SIUE Successful Communities Collaborative has chosen the city of Edwardsville as their 2019-2020 partner.
There are three projects being worked on over the next year: downtown parking, a new sports complex and conservation and environmental issues in the community.
According to their website, the SSCC is a program on campus that allows SIUE students to gain real-life experience while assisting local communities with economic, social and environmental projects.
At a kickoff press conference for the partnership on Monday, Connie Frey Spurlock, SSCC faculty director and associate sociology professor, said the SSCC decides which group to work with based on the goals of potential partners, what SIUE can offer to them and the scope of their projects.
“The best partners are those that are equally excited about moving their agenda forward and seeing students [getting] real-world experience,” Frey Spurlock said. “So, they’re just as excited about the students learning as meeting their own goals.”
Edwardsville Mayor Hal Patton was present at the event on Monday and spoke about the importance of a strong partnership between SIUE and Edwardsville.
“You don’t hear about a growing university in a dying community or vice versa — you don’t hear about a growing community in a dying university,” Patton said. “You see us growing together, and that’s what I have always been so proud of in my tenure working with the chancellor and working with the faculty and the students out at SIU.”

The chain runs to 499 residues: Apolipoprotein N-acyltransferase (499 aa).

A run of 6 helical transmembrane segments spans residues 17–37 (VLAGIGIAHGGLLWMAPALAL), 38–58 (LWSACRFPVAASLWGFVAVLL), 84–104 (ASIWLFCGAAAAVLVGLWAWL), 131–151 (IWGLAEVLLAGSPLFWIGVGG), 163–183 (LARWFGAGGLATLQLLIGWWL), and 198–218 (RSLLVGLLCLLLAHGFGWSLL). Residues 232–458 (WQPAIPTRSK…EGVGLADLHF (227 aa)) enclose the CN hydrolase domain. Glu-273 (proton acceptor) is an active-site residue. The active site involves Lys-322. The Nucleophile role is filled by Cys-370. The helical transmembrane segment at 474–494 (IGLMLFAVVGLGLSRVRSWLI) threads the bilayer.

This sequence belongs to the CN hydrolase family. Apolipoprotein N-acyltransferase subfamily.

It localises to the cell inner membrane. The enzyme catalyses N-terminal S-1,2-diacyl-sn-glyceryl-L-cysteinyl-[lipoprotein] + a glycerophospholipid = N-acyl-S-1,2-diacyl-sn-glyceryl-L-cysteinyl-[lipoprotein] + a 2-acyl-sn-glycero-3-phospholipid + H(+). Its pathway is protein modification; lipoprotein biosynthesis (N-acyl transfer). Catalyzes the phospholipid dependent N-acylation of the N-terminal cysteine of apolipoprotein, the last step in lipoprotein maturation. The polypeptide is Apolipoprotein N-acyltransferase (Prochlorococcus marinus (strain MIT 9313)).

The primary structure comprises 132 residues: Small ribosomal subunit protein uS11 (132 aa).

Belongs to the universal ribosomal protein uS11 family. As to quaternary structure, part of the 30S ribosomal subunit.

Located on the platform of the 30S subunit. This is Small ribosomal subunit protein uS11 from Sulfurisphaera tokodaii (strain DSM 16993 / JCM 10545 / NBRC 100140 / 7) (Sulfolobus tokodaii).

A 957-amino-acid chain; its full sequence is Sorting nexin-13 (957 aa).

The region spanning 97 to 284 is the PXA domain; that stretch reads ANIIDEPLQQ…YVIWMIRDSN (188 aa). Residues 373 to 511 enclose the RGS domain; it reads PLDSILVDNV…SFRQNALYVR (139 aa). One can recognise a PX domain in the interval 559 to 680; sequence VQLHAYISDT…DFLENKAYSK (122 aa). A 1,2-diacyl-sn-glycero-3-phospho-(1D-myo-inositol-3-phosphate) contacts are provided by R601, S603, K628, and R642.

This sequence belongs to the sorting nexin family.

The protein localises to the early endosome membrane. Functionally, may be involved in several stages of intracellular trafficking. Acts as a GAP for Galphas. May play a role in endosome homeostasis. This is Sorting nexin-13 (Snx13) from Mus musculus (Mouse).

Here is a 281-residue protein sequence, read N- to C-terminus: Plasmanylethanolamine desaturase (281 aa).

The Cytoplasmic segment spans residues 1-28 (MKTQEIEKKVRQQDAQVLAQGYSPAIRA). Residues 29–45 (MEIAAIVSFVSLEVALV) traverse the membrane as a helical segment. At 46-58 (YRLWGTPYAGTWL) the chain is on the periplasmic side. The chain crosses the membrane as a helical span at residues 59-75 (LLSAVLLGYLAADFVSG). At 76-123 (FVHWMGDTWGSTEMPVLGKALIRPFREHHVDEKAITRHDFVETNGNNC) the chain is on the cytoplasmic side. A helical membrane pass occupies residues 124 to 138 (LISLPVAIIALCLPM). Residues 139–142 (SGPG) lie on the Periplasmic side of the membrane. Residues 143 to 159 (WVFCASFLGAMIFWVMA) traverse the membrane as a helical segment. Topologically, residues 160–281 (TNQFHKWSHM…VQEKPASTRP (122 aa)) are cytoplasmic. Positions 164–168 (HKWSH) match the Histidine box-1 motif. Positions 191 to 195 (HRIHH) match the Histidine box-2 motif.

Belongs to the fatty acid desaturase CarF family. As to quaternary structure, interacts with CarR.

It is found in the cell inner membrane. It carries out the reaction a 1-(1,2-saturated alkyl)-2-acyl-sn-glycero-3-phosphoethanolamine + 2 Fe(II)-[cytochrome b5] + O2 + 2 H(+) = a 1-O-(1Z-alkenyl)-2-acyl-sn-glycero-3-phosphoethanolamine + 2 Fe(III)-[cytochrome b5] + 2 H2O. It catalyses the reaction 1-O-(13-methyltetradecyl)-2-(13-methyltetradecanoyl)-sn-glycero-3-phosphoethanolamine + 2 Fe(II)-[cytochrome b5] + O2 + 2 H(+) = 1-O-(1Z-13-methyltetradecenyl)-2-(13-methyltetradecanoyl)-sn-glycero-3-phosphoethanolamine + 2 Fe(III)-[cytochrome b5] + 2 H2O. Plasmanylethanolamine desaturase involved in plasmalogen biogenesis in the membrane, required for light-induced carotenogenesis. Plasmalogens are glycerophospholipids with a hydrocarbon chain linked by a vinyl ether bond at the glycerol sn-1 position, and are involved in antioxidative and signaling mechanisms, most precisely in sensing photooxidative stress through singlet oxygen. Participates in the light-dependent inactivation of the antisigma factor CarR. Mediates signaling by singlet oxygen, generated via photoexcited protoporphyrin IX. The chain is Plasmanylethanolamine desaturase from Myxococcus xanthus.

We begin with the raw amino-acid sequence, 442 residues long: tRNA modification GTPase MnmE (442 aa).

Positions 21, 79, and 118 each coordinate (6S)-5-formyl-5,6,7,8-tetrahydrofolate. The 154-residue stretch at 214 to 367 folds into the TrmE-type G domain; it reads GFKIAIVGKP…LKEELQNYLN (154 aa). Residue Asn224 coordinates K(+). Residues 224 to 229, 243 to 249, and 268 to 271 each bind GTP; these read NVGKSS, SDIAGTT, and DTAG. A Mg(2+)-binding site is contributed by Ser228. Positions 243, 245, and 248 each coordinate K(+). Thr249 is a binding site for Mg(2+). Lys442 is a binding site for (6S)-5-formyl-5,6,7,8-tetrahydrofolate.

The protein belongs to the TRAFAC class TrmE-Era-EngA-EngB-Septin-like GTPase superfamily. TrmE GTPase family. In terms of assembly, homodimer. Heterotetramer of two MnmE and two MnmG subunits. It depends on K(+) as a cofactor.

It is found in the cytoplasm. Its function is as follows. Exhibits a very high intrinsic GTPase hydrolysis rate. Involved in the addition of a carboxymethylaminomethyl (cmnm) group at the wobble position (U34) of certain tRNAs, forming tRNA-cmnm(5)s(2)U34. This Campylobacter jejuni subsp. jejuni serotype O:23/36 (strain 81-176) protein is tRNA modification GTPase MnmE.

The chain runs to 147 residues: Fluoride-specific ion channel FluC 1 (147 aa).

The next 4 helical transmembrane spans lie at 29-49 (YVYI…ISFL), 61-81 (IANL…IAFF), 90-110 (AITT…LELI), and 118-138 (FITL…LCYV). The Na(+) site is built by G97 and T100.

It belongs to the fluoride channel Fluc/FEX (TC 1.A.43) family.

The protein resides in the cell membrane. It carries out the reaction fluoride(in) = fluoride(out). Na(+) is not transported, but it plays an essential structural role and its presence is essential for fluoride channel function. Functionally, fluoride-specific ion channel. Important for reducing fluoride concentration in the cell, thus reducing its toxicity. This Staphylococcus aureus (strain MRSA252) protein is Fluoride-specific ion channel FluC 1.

Civil engineering professor Ryan Fries said he will be working with the city alongside a group of senior and graduate students in a 400-level class.
“They will be using the latest tools to predict how many folks would drive to and from the new Plummer Family Park,” Fries said. “No one likes to be stuck in traffic, especially before or after a game, so designing those facilities correctly is a very important task.”
Management and marketing professor Katie Robberson said her class has seen the first draft of the proposed ice rink, and that this semester they are looking to figure out how the community will use the ice rink, how far people might travel to it and the demographics of those who might use it.
“It was amazing to me the spark that has already started in my classroom. From a faculty perspective, I think students learn best by doing,” Robberson said. “I really think that’s such an important part of what we can bring in the classroom, especially when they get towards the end of their time in their undergraduate career.”